Ransomware Negotiations

Ransomware attacks are devastating because they are malware attacks that deny victims of access to their system and personal information. In order for the victim to regain access to their systems, there is often a ransom demand in the form of a crypto currency or other hard-to-trace channels. After paying the ransom, there is no absolute certainty that the victim will get all their data restored or not leaked into the wild.

Ransomware has become an attractive crime because of the low risk and the lack of harsh punishments for these offenses. This attack vector is only likely to rise and thus be a menace to government institutions and corporations. Ransomware spreads most-commonly via targeted email phishing, spam, and malicious code in web applications. Once an unsuspecting user opens the attachment or clicks the link, the ransomware can infect the victim’s computer and spread throughout the network.


Although law enforcement agents advice against paying ransom, this presents a dilemma for victims. Especially in cases where there is insufficient backup or that it may take too long to recover applications and data. In most cases, the leakage of the hijacked information into the wild would have a serious financial, reputational, regulatory, and legal impact on their operations. All these risks have to be weighed up against resorting to paying the ransom.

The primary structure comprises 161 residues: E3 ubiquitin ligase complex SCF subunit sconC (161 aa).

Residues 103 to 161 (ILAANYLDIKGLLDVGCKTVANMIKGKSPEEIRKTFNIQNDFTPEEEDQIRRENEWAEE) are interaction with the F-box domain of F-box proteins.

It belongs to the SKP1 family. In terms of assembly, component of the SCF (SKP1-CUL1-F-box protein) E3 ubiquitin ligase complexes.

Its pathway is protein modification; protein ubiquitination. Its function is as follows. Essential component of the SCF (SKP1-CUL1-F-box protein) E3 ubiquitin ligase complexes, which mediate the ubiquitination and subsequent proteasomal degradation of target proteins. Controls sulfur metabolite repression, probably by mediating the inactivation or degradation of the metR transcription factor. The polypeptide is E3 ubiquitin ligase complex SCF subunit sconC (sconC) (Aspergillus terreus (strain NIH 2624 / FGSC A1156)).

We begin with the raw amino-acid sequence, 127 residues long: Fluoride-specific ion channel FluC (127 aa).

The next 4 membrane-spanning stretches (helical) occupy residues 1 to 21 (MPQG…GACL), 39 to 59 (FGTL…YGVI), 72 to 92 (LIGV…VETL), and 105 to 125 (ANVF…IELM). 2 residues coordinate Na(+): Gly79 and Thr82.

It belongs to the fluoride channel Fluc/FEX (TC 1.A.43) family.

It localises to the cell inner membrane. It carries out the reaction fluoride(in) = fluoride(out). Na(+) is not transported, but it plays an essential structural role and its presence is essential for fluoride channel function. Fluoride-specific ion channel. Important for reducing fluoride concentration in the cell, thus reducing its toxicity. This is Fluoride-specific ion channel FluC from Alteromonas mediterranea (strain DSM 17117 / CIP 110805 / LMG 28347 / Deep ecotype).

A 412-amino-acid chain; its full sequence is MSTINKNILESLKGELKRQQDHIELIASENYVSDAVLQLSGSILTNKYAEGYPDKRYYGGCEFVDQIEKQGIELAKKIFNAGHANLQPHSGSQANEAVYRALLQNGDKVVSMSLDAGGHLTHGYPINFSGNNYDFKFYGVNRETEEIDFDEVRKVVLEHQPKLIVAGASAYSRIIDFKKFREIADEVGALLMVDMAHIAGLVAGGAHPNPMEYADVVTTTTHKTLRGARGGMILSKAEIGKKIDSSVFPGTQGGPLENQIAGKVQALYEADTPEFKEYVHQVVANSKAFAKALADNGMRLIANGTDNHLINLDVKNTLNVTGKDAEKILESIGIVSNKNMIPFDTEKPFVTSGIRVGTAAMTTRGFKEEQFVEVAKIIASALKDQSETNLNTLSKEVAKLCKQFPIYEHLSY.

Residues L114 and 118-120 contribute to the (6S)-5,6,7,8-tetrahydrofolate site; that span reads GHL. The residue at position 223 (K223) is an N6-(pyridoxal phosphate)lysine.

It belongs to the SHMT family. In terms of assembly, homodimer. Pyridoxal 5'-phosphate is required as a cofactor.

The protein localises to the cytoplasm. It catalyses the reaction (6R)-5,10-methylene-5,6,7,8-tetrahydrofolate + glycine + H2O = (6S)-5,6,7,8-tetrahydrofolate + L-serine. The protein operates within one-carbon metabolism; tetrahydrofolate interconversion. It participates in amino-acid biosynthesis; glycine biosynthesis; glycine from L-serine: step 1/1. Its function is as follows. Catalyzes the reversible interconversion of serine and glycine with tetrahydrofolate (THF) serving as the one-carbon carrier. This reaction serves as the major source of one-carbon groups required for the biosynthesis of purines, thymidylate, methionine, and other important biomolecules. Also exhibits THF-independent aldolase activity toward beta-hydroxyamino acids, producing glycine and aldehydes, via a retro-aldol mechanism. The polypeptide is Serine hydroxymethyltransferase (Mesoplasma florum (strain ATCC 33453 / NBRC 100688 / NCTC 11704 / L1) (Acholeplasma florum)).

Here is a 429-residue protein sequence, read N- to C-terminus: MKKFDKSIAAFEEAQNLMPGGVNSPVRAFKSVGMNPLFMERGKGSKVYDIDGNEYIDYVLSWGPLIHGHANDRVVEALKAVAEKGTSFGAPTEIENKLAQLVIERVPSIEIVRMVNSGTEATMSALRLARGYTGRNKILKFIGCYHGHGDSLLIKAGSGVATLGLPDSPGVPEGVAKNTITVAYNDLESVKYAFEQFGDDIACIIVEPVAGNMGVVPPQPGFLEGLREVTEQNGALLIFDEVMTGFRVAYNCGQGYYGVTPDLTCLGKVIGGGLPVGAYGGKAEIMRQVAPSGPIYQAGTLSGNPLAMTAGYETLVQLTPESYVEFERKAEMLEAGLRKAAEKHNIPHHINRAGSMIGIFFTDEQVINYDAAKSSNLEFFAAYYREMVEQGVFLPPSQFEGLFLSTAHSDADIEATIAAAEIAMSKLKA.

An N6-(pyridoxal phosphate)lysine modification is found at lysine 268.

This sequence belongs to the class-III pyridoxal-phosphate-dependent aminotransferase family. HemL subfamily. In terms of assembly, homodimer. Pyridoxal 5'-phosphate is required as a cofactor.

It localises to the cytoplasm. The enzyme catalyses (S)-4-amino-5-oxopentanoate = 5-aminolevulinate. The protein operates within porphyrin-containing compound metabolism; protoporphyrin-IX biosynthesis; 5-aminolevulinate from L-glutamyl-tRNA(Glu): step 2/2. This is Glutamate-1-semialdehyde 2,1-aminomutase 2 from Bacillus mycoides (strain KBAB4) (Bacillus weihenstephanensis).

Based on a comprehensive risk assessment, PROTECT IT negotiators will assist senior managers to come to an informed decision about whether to pay or not to pay the ransom. In cases where the decision has been made to pay, we facilitate the negotiation with the attackers in order to understand their requirements and to come to an amicable agreement with the victims.

The process we usually follow would be;

  • Identifying the value of the data for which ransom is demanded.
  • Identifying the readiness of your backup and the speed with which data can be recovered.
  • Assessing the decision to pay or not to pay.
  • Engaging with the attackers.
  • Negotiating the terms on which the compromise will be based.
  • Coming to a conclusion on the method and time of payment.
  • Gaining reasonable assurances against the possibility of subsequent attacks and the security of the data they currently have.
  • Recommending effective controls to prevent further attacks.